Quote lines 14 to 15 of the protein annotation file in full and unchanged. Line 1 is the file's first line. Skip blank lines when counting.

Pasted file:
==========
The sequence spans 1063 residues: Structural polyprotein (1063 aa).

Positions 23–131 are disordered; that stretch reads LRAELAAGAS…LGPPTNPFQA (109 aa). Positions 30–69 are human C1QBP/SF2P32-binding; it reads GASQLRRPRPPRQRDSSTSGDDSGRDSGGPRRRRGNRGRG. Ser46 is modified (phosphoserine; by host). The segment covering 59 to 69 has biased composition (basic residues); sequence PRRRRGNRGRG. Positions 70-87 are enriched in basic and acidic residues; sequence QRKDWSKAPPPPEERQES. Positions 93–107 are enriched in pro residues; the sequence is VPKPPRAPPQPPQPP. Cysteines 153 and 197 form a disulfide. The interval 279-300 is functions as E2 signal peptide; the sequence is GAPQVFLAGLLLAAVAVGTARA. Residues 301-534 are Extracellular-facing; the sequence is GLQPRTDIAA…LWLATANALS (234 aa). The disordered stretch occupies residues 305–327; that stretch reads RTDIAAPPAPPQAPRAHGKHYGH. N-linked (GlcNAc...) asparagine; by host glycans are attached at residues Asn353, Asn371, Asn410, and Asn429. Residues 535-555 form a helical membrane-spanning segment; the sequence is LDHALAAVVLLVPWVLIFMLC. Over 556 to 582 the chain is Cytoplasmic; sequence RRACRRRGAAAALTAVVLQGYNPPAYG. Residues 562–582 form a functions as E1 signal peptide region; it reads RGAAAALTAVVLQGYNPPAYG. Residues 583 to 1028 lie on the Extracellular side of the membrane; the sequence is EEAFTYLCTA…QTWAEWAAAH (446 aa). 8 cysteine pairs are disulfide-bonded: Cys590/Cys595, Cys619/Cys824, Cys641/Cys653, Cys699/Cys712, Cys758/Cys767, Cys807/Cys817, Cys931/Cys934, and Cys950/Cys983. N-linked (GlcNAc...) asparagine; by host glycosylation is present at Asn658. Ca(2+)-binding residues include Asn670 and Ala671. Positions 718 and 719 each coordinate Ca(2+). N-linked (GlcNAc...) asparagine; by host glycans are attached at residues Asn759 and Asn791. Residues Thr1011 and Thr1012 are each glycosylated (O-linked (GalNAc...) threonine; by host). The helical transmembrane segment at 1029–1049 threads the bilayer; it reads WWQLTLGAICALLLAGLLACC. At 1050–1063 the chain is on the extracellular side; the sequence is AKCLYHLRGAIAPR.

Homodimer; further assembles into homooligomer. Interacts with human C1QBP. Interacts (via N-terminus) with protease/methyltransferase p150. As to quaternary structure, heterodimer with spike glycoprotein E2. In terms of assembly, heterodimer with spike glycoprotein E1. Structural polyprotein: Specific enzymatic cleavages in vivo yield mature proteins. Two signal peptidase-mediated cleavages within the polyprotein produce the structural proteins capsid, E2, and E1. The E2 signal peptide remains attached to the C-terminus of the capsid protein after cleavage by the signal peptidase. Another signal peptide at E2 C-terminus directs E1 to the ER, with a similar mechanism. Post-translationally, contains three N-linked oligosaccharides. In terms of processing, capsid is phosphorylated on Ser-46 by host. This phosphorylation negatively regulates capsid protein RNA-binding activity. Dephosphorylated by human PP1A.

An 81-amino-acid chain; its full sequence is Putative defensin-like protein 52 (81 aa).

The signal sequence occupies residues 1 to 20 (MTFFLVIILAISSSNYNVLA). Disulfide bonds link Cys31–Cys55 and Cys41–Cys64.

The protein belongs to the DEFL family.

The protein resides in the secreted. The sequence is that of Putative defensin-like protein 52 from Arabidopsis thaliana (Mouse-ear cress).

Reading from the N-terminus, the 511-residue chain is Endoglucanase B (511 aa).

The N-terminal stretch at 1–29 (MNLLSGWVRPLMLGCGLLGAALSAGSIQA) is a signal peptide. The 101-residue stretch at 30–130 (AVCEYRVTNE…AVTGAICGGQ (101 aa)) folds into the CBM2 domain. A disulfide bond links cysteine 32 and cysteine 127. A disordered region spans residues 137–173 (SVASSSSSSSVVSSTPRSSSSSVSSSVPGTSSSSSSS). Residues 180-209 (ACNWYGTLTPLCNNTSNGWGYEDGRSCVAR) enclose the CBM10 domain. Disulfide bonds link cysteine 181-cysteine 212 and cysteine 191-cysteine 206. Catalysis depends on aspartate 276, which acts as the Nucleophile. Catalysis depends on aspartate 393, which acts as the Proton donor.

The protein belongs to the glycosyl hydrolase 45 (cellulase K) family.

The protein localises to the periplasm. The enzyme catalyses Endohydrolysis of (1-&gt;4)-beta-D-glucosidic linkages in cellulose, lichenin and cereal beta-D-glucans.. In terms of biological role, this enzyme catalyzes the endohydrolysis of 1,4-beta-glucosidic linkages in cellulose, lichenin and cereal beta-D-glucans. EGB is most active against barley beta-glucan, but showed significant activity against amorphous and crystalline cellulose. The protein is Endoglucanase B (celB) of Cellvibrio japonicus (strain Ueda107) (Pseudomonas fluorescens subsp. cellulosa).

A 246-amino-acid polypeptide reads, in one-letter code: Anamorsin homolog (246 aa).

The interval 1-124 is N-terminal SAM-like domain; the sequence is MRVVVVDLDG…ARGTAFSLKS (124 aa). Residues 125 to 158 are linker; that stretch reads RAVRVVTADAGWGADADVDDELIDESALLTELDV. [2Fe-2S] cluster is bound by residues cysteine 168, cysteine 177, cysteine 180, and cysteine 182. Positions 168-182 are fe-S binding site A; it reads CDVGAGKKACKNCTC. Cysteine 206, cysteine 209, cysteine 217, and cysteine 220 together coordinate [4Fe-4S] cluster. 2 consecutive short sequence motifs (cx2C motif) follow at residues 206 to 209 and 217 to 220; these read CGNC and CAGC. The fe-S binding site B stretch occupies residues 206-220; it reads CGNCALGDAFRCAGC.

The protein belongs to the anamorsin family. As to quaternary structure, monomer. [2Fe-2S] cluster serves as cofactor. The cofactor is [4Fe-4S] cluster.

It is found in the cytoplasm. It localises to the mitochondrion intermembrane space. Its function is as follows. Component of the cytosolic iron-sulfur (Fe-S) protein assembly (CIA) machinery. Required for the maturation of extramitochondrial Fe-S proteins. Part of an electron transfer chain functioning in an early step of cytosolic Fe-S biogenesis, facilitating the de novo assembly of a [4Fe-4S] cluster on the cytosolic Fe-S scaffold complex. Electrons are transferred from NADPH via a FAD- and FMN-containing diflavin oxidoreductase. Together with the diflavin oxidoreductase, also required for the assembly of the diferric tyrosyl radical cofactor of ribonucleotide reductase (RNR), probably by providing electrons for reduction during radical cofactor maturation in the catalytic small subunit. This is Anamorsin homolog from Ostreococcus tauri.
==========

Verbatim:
The protein belongs to the anamorsin family. As to quaternary structure, monomer. [2Fe-2S] cluster serves as cofactor. The cofactor is [4Fe-4S] cluster.

It is found in the cytoplasm. It localises to the mitochondrion intermembrane space. Its function is as follows. Component of the cytosolic iron-sulfur (Fe-S) protein assembly (CIA) machinery. Required for the maturation of extramitochondrial Fe-S proteins. Part of an electron transfer chain functioning in an early step of cytosolic Fe-S biogenesis, facilitating the de novo assembly of a [4Fe-4S] cluster on the cytosolic Fe-S scaffold complex. Electrons are transferred from NADPH via a FAD- and FMN-containing diflavin oxidoreductase. Together with the diflavin oxidoreductase, also required for the assembly of the diferric tyrosyl radical cofactor of ribonucleotide reductase (RNR), probably by providing electrons for reduction during radical cofactor maturation in the catalytic small subunit. This is Anamorsin homolog from Ostreococcus tauri.